"I think the important analysis is a Northwestern twist of magnetic North, and hence some predictability in the warmth of certain zones, but most likely a cooling of others. It may not be stable, so for anyone in agriculture, then those farmers could be fooled by the change. An increase in warm temperatures may also mean a loss of moisture from evaporation. We could get hotter and dryer, in the USA especially as a result of the drought too." Quoting: Anonymous Coward 9662370
Apart from one 'slight' flaw. This isn't only happening in the USA!
Yes, the Northwestern twist is a WORLDWIDE phenomena. I never said otherwise. As an American, I can only comment on what I am seeing locally. However based upon the phenomena pattern, I think it's safe to assume that some regions will get cooler even colder as a result of the magnetic North displacement. No argument from me.
Re: hatch battener comments
Careful. An increase in hardiness doesn't mean an increase in moisture too. In fact there is a decrease. So while it may be warmer, it may be very dry this year based upon similar drought studies going on. See:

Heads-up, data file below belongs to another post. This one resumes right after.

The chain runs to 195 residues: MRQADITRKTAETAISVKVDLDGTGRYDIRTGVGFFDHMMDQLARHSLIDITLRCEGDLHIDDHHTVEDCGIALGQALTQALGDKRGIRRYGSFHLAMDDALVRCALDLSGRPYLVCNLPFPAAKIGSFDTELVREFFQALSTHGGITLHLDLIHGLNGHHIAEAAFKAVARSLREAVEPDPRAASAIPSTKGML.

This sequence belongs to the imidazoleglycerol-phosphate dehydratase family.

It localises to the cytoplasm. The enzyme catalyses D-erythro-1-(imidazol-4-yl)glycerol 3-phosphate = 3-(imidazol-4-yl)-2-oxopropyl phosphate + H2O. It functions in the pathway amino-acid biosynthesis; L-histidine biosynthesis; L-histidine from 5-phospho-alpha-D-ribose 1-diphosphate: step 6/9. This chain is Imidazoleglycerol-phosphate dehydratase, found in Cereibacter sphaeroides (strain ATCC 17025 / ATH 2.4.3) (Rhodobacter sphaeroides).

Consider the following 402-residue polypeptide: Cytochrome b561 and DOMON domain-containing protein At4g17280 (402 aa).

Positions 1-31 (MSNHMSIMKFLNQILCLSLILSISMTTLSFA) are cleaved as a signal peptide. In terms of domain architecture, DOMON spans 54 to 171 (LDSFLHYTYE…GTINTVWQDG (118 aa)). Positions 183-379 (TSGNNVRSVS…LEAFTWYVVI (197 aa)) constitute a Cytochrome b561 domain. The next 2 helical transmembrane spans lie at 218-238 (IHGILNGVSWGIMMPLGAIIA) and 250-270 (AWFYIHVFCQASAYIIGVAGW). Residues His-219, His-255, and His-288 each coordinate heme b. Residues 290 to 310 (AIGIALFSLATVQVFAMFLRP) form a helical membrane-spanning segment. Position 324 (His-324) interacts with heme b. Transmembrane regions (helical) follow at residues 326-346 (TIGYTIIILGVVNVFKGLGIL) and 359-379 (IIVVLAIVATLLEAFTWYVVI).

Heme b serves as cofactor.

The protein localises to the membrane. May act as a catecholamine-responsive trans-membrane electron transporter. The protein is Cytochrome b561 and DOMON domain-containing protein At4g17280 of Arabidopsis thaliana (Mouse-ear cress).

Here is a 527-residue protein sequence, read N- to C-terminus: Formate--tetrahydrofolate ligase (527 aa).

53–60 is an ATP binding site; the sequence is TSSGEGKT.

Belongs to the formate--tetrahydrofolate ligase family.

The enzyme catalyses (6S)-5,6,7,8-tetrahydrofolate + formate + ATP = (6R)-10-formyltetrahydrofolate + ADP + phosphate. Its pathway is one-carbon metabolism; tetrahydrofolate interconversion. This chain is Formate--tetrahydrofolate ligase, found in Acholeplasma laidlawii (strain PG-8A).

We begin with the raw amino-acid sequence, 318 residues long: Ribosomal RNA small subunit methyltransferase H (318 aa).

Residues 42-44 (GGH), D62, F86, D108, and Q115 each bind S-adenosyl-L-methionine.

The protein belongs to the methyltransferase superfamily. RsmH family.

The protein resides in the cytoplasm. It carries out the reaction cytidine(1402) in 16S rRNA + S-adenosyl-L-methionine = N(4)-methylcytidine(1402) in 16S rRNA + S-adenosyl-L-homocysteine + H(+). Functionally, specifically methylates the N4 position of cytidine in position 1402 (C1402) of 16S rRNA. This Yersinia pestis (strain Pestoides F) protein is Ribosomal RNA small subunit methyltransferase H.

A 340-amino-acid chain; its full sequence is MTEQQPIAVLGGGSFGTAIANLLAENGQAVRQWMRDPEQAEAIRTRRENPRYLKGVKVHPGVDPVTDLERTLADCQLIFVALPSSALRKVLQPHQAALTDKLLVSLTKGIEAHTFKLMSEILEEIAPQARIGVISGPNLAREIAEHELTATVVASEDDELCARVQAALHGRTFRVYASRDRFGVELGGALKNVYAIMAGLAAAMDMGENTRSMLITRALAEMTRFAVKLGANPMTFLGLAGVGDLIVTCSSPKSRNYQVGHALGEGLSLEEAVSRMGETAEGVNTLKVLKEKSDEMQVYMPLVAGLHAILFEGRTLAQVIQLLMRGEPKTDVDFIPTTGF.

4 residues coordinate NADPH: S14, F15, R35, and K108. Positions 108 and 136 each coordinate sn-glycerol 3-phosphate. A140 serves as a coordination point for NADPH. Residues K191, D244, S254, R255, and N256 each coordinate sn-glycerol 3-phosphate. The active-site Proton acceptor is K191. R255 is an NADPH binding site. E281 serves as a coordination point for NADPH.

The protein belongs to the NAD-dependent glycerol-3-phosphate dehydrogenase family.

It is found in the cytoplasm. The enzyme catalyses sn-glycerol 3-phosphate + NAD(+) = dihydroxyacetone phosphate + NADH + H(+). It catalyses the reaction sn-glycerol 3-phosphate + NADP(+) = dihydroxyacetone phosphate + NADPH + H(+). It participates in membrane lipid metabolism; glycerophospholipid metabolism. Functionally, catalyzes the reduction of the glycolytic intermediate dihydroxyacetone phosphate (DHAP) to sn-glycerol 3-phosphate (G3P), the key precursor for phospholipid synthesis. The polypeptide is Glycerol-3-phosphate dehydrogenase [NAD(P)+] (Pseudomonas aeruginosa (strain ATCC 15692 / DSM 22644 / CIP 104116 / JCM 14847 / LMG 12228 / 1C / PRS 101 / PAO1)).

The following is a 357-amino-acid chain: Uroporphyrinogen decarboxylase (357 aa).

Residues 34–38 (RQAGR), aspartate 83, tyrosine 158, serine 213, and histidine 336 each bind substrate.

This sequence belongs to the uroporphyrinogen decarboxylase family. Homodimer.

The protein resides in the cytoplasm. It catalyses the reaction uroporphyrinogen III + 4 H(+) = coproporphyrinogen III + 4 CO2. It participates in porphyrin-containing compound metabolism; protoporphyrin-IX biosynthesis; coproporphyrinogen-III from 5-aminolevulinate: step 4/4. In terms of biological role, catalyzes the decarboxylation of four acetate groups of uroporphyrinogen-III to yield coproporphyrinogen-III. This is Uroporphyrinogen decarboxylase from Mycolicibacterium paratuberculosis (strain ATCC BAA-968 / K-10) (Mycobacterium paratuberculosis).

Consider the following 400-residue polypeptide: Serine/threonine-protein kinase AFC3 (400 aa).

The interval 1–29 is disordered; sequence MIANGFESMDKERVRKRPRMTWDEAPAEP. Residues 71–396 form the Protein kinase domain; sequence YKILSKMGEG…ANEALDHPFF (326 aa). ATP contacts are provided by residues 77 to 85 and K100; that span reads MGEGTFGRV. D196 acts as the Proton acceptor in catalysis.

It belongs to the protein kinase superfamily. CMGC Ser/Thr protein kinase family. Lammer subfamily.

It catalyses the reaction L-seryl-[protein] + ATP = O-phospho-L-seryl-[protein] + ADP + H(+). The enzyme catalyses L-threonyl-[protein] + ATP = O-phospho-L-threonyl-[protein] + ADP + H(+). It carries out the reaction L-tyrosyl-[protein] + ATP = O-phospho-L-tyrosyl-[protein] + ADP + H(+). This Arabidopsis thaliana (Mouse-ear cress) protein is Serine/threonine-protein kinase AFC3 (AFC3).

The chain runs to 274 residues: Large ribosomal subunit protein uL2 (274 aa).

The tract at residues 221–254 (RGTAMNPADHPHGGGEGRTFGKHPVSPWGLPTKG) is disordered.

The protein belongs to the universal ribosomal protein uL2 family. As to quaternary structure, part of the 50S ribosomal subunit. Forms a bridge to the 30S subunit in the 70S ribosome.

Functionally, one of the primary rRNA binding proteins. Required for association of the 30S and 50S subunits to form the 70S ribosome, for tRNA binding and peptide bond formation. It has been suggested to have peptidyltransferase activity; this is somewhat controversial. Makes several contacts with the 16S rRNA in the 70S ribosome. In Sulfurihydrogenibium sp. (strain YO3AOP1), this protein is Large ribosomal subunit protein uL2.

[link to droughtmonitor.unl.edu
While your area may be protected, as well as the Midwest, much of the country has 70% of normal moisture in the soil. That can kill off nitrogen fixing bacteria colonies, and make the soil sterile. Heat doesn't necessarily translate to better crops.
See: [link to www.cpc.ncep.noaa.gov
Long term drought indicators. Couple that with a lengthening of the growing season. Not good. Hot and dry.
Minneapolis is experiencing 30-70 % of normal moisture. That's what the white zone means.